Ethical Issues of Artificial Biomedical Applications

  • Athanasios Alexiou
  • Maria Psixa
  • Panagiotis Vlamos
Part of the IFIP Advances in Information and Communication Technology book series (IFIPAICT, volume 364)

Abstract

While the plethora of artificial biomedical applications is enriched and combined with the possibilities of artificial intelligence, bioinformatics and nanotechnology, the variability in the ideological use of such concepts is associated with bioethical issues and several legal aspects. The convergence of bioethics and computer ethics, attempts to illustrate and approach problems, occurring by the fusion of human and machine or even through the replacement of human determination by super intelligence. Several issues concerning the effects of artificial biomedical applications will be discussed, considering the upcoming post humanism period.

Keywords

Bioethics Artificial Intelligence in Biomedicine Bioinformatics Nanotechnology Post humanism 

References

  1. 1.
    Leopold, A.: A Sand County Almanac: And Sketches here and there. Oxford University Press, New York (1987)Google Scholar
  2. 2.
    Vo-Dinh, T.: Nanotechnology in Biology and Medicine: Methods, Devices, and Applications. CRC Press, Boca Raton (2007)CrossRefGoogle Scholar
  3. 3.
    Niemeyer, C.M., Mirkin, C.A.: Nanobiotechnology: Concepts, Applications and Perspectives. Wiley-VCH, Weinheim (2004)CrossRefGoogle Scholar
  4. 4.
    Bostrom, N.: Existential Risks: Analyzing Human Extinction Scenarios and Related Hazards. Journal of Evolution and Technology 9 (2002)Google Scholar
  5. 5.
    Bostrom, N.: How Long Before Superintelligence? International Journal of Futures Studies 2 (1998)Google Scholar
  6. 6.
    Hongladarom, S.: Ethics of Bioinformatics: A convergence between Bioethics and Computer Ethics. Asian Biotechnology and Development Review 9(1), 37–44 (2006)Google Scholar
  7. 7.
    Roco, M.C., Bainbridge, W.S.: Converging technologies for improving human performance. Journal of Nanoparticle Research 4, 281–295 (2002)CrossRefGoogle Scholar
  8. 8.
    Drexler, E.: Engines of Creation. Bantam, New York (1986)Google Scholar
  9. 9.
    Kubik, T., et al.: Nanotechnology on duty in medical applications. Current Pharmaceutical Biotechnology 6, 17–33 (2005)Google Scholar
  10. 10.
    Craighead, H.: Future lab-on-a-chip technologies for interrogating individual molecules. Nature 442, 387–393 (2006)CrossRefGoogle Scholar
  11. 11.
    Allhoff, F., Lin, P.: What’s so special about nanotechnology and nanoethics? International Journal of Applied Philosophy 20(2), 179–190 (2006)Google Scholar
  12. 12.
    Patri, A., Majoros, I., Baker, J.: Dendritic polymer macromolecular carriers for drug delivery; using nanotechnology for drug development and delivery. Current Opinion in Chemical Biology 6(4), 466–471 (2003)CrossRefGoogle Scholar
  13. 13.
    Bainbridge, W.S., Roco, M.C.: Managing Nano-Bio-Info-Cogno Innovations, pp. 119–132. Converging Technologies in Society, Springer (2006)Google Scholar
  14. 14.
    Kurzweil, R.: The Age of Spiritual Machines: When Computers Exceed Human Inteligence. Viking, New York (1999)Google Scholar
  15. 15.
    Moravec, H.: Robot: Mere Machine to Transcendent Mind. Oxford University Press, New York (1999)Google Scholar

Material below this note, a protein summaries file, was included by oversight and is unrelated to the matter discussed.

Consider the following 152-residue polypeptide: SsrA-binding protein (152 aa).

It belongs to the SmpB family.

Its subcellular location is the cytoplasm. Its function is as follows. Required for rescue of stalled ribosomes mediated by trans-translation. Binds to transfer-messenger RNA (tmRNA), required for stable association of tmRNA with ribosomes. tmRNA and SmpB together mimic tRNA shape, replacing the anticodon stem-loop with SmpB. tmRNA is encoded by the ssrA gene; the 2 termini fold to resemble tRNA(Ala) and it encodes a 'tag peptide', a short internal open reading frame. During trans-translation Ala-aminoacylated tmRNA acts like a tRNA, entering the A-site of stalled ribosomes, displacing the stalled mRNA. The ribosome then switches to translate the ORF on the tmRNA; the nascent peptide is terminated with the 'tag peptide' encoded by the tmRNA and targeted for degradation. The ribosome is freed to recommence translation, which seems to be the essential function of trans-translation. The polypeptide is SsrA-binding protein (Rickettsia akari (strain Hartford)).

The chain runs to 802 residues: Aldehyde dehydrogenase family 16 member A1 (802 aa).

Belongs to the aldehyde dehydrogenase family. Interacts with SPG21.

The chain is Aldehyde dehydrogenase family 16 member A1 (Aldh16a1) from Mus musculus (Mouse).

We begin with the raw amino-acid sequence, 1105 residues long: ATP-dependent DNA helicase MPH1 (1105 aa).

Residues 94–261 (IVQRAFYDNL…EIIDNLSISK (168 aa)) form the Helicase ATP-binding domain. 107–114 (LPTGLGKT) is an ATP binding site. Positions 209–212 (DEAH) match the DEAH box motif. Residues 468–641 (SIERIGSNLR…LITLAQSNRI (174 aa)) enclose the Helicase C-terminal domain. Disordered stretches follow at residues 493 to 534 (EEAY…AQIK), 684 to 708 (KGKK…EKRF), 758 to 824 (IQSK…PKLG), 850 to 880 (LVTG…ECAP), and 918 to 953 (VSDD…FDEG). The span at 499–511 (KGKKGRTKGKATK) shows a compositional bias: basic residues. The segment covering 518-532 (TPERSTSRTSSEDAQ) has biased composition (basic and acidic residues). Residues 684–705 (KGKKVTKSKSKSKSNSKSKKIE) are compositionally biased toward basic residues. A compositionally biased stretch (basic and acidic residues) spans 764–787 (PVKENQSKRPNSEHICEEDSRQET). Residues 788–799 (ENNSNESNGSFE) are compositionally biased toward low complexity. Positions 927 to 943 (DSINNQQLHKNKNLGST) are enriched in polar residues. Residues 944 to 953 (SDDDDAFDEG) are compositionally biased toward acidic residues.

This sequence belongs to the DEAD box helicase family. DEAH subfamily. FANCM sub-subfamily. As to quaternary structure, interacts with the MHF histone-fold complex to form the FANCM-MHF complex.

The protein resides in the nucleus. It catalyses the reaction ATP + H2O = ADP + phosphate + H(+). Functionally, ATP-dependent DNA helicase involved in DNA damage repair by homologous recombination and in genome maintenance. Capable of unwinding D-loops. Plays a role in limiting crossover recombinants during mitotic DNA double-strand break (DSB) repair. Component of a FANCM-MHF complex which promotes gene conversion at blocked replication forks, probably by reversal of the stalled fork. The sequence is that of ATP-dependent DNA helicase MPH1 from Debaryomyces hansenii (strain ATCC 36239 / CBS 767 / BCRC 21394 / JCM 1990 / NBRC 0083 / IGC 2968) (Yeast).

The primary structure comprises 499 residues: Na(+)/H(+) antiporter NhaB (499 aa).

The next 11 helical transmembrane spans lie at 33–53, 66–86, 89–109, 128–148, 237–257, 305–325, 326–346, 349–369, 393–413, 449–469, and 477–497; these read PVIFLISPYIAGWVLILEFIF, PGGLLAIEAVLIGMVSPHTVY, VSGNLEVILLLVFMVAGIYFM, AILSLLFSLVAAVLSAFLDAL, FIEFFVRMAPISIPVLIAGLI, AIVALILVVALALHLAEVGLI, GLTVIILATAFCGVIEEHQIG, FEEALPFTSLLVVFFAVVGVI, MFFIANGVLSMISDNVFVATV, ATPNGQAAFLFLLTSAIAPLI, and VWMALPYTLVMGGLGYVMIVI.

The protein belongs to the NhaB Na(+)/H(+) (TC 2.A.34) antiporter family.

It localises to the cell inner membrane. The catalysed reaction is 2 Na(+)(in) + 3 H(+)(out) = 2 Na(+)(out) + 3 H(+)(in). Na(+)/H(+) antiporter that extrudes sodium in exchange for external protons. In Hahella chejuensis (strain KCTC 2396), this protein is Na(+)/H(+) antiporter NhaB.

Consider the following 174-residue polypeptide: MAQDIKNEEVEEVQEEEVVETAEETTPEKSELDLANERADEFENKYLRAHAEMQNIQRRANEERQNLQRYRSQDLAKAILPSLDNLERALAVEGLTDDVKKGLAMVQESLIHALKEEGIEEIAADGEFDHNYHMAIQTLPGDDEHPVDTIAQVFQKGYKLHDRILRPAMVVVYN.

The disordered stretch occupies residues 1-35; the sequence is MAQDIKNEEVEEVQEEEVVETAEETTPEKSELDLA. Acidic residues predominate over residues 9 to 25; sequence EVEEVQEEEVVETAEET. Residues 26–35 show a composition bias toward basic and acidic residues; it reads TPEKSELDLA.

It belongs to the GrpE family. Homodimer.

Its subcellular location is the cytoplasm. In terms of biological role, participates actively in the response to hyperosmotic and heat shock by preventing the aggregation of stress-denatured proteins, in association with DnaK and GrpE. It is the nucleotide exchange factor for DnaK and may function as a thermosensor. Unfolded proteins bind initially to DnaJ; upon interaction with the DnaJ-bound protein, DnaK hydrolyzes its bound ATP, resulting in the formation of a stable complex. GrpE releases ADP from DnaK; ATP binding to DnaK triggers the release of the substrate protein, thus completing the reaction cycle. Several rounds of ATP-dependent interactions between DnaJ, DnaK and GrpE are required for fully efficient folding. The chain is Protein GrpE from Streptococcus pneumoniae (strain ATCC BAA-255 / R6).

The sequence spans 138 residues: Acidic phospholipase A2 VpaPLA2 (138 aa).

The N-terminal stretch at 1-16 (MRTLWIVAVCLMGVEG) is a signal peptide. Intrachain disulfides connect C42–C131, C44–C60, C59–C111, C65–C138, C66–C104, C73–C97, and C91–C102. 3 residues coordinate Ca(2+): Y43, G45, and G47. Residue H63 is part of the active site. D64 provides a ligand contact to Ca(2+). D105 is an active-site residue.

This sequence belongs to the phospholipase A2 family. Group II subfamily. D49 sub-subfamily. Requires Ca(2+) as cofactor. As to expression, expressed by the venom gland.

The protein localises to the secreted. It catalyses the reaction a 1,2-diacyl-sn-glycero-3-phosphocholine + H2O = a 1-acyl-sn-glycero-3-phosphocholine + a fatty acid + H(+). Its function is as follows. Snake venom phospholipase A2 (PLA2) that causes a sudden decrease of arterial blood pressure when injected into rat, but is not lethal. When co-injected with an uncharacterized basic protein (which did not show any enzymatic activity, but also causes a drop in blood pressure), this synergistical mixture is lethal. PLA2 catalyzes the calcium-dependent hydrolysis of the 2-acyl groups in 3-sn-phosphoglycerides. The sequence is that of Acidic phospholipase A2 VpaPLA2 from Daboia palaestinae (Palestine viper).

16. 16.
    Mardyani, S., Jiang, W., Lai, J., Zhang, J., Chan, C.W.: Biological Nanostructures and Applications of Nanostructures in Biology. Springer, US (2004)Google Scholar
  17. 17.
    Oberdörster, G., et al.: Nanotoxicity: An emerging discipline evolving from studies of ultrafine particles. Environmental Health Perspective 113, 823–839 (2005)CrossRefGoogle Scholar
  18. 18.
    Preston, C.J.: The Promise and Threat of Nanotechnology. Can Environmental Ethics Guide US? International Journal for Philosophy of Chemistry 11(1), 19–44 (2005)Google Scholar
  19. 19.
    Bostrom, N.: In Defence of Posthuman Dignity. Bioethics 19(3), 202–214 (2005)CrossRefGoogle Scholar
  20. 20.
    Kass, L.: Life, Liberty, and Defense of Dignity: The Challenge for Bioethics, p. 48. Encounter Books, San Francisco (2002)Google Scholar
  21. 21.
    Annas, G., Andrews, L., Isasi, R.: Protecting the Endangered Human: Toward an International Treaty Prohibiting Cloning and Inheritable Alterations. American Journal of Law and Medicine 28(2&3), 162 (2002)Google Scholar
  22. 22.
    Pool, R.: How society shapes technology. In: Teich, A.H. (ed.) Technology and the Future, 9th edn., pp. 13–22. Wadsworth/Thomson Learning, Belmont, CA (2003)Google Scholar
  23. 23.
    Berne, R.W.: Towards the conscientious development of ethical nanotechnology. Science and Engineering Ethics 10, 627–638 (2004)CrossRefGoogle Scholar
  24. 24.
    Sweeney, E.A.: Social and Ethical Dimensions of Nanoscale Research. Science and Engineering Ethics 12(3), 435–464 (2006)CrossRefGoogle Scholar
  25. 25.
    Solodoukhina, D.: Bioethics and legal aspects of potential health and environmental risks of nanotechnology. In: Nanotechnology-Toxicological Issues and Environmental Safety, pp. 167–184. Springer, Heidelberg (2007)CrossRefGoogle Scholar
  26. 26.
    Donaldson, K.: Resolving the nanoparticles paradox. Nanomedicine 1, 229–234 (2006)CrossRefGoogle Scholar
  27. 27.
    Alexiou, A., Vlamos, P.: Ethics at the Crossroads of Bioinformatics and Nanotechnology. In: 8th International Conference of Computer Ethics and Philosophical Enquiry (2009)Google Scholar

Copyright information

© IFIP International Federation for Information Processing 2011

Authors and Affiliations

  • Athanasios Alexiou
    • 1
  • Maria Psixa
    • 1
  • Panagiotis Vlamos
    • 1
  1. 1.Department of InformaticsIonian UniversityCorfuGreece

Personalised recommendations